Originally, the event was planned as a weeklong conference to be held early in June in Dallas, Texas. But with the pandemic, IDUG changed its plans and turned this year's North American IDUG into a virtual event. The conference has actually been running since July 20, 2020, when the event kicked off, with new content (labs, workshops, and sessions) being released every week since.
What this means to you is that there is still time to take advantage of all the great, online Db2 content that IDUG has made available virtually! The IDUG Virtual Db2 Tech Conference is not free; there is a nominal cost of $199 to participate and attend. But this is a bargain considering the regular cost of attending an IDUG event (not just the event cost, but also travel and lodging).
I've been participating in the event for the past couple weeks and I have to say, there is great content available. It may be a bit more difficult to stay focused on the event as you participate from your home office, though. At least, I found it to be. There are interruptions and distractions that are not there when you participate live, on-site. Furthermore, the camaraderie of an in-person event is lost when it is just you and your computer. 
But these are minor quibbles. Overall, there is a lot of great stuff on offer from this virtual IDUG event that make it well worth the nominal fee being charged. The event includes 60+ sessions, live Q&A with industry experts and leaders, opportunities for engagement with your favorite vendors and each other, and most importantly, cutting-edge technical education streaming straight to your home or office. Your registration also includes a complimentary premium membership so you can access exclusive IDUG content all year long.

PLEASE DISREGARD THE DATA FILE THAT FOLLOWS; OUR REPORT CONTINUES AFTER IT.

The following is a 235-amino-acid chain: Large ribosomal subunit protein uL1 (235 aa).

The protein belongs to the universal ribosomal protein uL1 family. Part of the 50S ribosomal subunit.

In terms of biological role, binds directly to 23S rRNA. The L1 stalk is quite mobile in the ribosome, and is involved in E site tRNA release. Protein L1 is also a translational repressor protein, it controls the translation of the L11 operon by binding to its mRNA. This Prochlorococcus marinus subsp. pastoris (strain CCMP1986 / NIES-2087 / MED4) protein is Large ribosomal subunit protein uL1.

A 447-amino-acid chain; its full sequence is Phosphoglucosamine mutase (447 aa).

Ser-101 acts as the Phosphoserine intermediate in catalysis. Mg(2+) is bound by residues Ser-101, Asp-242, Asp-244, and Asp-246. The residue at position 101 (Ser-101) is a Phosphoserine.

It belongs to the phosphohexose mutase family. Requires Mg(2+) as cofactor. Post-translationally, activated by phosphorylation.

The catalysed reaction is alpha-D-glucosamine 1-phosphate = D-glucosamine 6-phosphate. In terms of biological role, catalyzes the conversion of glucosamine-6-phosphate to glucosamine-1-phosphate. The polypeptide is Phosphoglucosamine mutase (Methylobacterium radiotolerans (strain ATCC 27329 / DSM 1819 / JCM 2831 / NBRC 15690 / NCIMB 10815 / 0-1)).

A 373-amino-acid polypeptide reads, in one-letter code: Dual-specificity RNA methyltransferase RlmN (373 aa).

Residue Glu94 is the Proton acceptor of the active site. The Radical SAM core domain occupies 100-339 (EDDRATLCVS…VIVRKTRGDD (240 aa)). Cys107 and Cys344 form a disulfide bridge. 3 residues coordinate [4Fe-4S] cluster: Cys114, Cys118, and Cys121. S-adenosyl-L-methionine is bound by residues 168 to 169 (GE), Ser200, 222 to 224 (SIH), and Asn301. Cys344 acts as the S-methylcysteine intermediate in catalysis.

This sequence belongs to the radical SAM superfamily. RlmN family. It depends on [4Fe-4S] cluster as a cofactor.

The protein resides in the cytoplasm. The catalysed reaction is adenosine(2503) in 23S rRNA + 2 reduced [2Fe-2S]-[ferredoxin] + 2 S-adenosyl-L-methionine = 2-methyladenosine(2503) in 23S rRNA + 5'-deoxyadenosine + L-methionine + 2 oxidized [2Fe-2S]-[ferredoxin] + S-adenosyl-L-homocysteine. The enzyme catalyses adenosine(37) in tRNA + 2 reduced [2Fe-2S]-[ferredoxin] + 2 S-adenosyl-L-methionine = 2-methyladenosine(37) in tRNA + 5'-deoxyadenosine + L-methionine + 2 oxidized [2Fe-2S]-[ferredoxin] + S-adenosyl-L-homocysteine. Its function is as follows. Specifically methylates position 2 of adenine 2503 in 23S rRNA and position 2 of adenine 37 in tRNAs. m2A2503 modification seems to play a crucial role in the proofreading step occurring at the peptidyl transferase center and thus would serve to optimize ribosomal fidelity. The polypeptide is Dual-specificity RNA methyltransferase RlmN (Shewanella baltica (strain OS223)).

One final thing to share with you is that my pre-recorded session, The Plight of the Modern DBA, will be available starting Monday, August 9, 2020 at 8:00 AM Easter time. I hope you'll take the time to give it a listen and share your thoughts with me. I’ll be participating in a Q&A session on Friday, August 14, 2020, at 2:15 PM Eastern time, so you can stop by and ask anything you'd like!
More information on the 2020 IDUG virtual Db2 Tech Conference can be found here.